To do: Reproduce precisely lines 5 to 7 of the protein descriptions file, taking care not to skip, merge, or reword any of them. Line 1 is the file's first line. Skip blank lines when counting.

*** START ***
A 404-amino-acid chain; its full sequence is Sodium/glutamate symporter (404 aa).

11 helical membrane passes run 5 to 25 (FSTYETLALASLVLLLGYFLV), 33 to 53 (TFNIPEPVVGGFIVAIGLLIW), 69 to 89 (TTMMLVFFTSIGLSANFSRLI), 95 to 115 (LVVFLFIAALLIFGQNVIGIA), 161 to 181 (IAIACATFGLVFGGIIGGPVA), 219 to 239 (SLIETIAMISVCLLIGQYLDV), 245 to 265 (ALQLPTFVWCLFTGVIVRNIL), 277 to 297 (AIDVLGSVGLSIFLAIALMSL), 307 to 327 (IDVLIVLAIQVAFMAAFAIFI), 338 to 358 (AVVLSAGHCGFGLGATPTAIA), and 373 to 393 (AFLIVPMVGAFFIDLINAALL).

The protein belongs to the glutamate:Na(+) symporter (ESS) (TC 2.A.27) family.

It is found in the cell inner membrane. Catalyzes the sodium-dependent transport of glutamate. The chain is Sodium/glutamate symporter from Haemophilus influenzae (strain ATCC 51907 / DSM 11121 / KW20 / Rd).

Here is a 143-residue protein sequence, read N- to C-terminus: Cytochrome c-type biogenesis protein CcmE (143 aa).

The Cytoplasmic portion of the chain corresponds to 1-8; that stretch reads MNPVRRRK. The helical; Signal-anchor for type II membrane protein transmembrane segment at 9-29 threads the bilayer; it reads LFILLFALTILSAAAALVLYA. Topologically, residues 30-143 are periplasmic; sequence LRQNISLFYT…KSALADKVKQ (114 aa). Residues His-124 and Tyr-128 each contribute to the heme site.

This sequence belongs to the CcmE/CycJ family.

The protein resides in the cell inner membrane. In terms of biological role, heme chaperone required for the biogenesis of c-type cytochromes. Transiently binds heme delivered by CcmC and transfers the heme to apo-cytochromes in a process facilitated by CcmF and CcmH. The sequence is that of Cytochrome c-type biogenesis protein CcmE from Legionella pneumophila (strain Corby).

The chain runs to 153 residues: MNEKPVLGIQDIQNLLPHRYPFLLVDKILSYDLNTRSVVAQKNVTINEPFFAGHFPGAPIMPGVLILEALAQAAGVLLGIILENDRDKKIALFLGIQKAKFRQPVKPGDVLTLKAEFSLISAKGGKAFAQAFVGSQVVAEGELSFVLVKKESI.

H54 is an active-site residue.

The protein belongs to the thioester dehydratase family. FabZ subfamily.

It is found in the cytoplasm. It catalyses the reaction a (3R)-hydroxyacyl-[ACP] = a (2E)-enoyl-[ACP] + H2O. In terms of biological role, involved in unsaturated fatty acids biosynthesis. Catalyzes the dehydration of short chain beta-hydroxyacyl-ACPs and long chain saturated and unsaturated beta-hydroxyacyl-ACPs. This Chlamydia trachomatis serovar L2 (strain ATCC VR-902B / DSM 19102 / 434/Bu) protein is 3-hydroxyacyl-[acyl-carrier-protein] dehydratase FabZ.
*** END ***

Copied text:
Here is a 143-residue protein sequence, read N- to C-terminus: Cytochrome c-type biogenesis protein CcmE (143 aa).

The Cytoplasmic portion of the chain corresponds to 1-8; that stretch reads MNPVRRRK. The helical; Signal-anchor for type II membrane protein transmembrane segment at 9-29 threads the bilayer; it reads LFILLFALTILSAAAALVLYA. Topologically, residues 30-143 are periplasmic; sequence LRQNISLFYT…KSALADKVKQ (114 aa). Residues His-124 and Tyr-128 each contribute to the heme site.

This sequence belongs to the CcmE/CycJ family.